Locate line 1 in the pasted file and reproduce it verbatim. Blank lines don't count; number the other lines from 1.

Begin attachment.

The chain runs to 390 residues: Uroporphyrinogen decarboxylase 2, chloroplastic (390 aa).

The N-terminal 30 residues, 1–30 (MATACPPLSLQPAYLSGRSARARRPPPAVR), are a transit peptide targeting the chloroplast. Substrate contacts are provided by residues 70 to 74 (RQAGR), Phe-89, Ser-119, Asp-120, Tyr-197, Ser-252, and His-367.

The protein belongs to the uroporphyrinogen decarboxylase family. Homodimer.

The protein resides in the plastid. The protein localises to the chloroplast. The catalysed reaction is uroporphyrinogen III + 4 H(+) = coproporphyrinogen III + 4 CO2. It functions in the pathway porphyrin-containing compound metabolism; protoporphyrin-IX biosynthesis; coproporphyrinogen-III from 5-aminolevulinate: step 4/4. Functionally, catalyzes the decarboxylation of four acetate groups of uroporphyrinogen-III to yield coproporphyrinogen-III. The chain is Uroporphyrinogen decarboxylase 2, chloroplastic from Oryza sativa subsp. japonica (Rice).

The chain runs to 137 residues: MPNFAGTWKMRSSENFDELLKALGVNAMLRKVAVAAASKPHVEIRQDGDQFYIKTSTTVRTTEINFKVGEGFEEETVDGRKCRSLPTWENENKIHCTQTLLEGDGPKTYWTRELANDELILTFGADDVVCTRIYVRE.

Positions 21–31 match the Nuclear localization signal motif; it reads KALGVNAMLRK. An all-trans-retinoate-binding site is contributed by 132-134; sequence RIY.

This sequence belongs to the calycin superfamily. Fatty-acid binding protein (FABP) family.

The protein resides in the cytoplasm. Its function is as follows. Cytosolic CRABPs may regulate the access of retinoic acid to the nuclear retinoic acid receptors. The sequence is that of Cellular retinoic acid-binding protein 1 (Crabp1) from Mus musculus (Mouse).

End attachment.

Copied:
The chain runs to 390 residues: Uroporphyrinogen decarboxylase 2, chloroplastic (390 aa).